The U.S Army released a second request for information (RFI) on Jan. 26 for its five-year, $4 billion Common Hardware Systems 6th Generation (CHS-6) contract.
CHS-6, the follow-on to the $3.9 billion single-award CHS-5 contract held by General Dynamics, is the subject of this week’s Bloomberg Government Top 20 Opportunities. The contract will continue to deliver commercial IT hardware, commercial-off-the-shelf items and services. The contract will primarily serve requirements at the Army, but is available for use to other federal government agencies.
The purpose of the Jan. 26 RFI is to continue to gauge industry interest and announce an industry day as the Army develops a CHS-6 acquisition strategy. A previous RFI was released Feb. 2020. The government has yet to establish an estimated value or performance period. Bloomberg Government is predicting a 5-year, $4 billion value, for CHS-6 based on the incumbent details.
Among proposed changes from the previous performance work statement are:
- Removal of the requirement to deliver contractor-ruggedized commercial IT hardware
- Require the contractor to possess the capability to ruggedize hardware, which will be offered through a task order
- Removal of the requirement to provide design and engineering support as part of the technology Insertion process.
- Require the contractor to possess the capability to provide design and engineering support, which would be a service offered to customers to purchase through a task order.
CHS-5 is a single award indefinite delivery/indefinite quantity contract using firm fixed-price delivery orders and firm fixed-price and cost plus fixed-fee task orders, but the new RFI indicates the government may pursue CHS-6 as a multiple award contract. The government is also considering a small business set aside for a portion of CHS-6.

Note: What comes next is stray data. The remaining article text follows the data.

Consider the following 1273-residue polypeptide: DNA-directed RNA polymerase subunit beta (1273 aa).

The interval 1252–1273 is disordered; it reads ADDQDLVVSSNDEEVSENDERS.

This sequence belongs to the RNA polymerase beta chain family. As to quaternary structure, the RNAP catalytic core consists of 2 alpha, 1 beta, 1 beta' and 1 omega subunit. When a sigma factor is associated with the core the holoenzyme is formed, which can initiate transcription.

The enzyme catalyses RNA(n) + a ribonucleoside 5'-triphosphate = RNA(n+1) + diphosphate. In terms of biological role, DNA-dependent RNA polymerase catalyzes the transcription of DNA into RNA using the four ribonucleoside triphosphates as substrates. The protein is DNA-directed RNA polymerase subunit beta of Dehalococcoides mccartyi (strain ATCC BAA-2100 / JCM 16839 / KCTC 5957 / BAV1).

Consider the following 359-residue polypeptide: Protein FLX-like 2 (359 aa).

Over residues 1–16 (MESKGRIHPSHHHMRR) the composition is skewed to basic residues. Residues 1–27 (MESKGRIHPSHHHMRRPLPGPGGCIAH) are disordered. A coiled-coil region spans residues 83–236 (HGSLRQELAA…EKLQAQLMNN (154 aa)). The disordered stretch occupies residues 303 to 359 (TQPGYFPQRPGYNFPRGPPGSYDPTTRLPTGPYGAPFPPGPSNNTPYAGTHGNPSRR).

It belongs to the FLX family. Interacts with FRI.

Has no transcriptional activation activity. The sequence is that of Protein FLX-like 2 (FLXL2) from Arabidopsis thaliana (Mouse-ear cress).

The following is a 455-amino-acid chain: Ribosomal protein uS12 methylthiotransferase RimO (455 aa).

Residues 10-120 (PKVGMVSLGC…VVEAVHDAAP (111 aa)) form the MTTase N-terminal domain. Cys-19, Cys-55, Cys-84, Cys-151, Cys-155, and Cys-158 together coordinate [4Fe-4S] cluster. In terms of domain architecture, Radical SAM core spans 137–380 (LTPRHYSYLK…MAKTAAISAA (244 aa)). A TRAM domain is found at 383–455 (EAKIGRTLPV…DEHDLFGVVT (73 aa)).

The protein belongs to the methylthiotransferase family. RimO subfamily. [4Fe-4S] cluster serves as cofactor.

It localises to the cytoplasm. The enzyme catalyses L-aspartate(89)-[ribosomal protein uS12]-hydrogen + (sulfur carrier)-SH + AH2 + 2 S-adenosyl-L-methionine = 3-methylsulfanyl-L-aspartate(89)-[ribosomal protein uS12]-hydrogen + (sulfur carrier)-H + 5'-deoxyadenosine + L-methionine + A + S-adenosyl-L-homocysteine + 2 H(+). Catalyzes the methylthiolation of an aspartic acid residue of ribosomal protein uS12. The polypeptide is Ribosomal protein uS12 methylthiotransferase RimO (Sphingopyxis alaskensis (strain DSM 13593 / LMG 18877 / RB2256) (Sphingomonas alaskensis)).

The government will provide more details at an industry day scheduled to take place by March 30. The event will provide industry with a better understanding of the CHS mission and future requirements planned to support Army and federal agencies. Once a date is established, the Army plans to release a read-ahead slide deck approximately one week prior to the presentation.
The incumbent contract, held General Dynamics.Corp., was awarded in Sept. 2018. The company has received $1.04 billion in obligations on 437 task orders with an average value of $2.2 million. That contract ends in Aug. of 2023. In addition to CHS-5, General Dynamics has held three predecessor contracts since fiscal 2002 and received a total of $6.3 billion in obligations to date.
No subcontracts are reported. The Army accounts for nearly all spending with some minor obligations reported at Navy, Air Force, and Defense Logistics Agency.
Bloomberg Government will continue to monitor the possibility of CHS-6 being competed as a multiple-award contract. The government has stated its intent to expand small businesses utilization. In order to do so the government would likely have to award contracts to one or more small business and compete orders through set-asides. Another option could be to maintain the single-award contract structure and more strictly enforce subcontract goals of the prime contractor.
Companies interested in an upcoming bid on CHS-6 can click here to set a solicitation alert to be notified about upcoming announcements or release of a final RFP or click here to analyze incumbent work at the task order level.
Responses to the RFI are due Feb. 16.
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